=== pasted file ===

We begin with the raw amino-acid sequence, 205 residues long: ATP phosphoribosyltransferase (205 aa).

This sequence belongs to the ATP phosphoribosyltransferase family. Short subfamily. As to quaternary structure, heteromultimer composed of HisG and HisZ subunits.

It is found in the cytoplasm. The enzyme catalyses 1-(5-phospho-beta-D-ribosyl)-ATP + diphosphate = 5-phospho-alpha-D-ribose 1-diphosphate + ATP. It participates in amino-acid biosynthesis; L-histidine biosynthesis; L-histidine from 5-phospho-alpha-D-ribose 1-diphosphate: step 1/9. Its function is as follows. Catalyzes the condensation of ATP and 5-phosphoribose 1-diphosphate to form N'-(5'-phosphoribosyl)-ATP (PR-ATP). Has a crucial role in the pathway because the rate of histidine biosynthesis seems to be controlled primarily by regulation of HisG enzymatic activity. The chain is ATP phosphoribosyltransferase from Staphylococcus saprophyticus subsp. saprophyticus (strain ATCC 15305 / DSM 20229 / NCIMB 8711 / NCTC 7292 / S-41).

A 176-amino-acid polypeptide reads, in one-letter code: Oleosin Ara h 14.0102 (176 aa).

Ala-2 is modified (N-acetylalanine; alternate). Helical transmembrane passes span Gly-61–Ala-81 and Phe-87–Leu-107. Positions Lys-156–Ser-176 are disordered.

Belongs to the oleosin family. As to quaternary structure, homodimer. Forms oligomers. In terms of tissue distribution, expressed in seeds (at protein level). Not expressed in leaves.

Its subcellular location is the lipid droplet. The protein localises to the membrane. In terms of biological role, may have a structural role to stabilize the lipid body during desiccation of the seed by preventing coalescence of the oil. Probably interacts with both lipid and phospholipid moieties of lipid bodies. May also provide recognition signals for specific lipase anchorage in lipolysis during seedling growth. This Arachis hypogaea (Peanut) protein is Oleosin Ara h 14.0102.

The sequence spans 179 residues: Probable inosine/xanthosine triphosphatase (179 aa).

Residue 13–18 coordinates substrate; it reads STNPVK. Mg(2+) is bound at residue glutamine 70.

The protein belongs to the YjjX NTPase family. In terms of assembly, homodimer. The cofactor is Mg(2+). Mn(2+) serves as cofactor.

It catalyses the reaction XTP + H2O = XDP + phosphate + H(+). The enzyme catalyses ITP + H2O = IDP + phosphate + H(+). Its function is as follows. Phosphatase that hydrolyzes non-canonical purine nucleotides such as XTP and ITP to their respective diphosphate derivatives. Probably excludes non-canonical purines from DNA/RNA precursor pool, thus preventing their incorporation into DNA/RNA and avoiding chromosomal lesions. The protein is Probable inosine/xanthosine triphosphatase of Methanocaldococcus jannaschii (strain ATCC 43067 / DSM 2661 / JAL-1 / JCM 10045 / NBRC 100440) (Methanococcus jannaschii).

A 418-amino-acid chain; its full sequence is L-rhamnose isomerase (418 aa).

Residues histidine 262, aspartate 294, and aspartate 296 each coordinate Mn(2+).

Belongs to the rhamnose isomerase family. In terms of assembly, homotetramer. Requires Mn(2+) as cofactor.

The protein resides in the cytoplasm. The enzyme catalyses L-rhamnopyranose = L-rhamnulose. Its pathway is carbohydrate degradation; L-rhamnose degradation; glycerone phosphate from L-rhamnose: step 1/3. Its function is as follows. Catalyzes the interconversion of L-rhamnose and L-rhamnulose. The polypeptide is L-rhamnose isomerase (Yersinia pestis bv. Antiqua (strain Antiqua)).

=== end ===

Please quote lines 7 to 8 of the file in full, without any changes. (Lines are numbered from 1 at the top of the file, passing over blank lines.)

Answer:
Its subcellular location is the lipid droplet. The protein localises to the membrane. In terms of biological role, may have a structural role to stabilize the lipid body during desiccation of the seed by preventing coalescence of the oil. Probably interacts with both lipid and phospholipid moieties of lipid bodies. May also provide recognition signals for specific lipase anchorage in lipolysis during seedling growth. This Arachis hypogaea (Peanut) protein is Oleosin Ara h 14.0102.

The sequence spans 179 residues: Probable inosine/xanthosine triphosphatase (179 aa).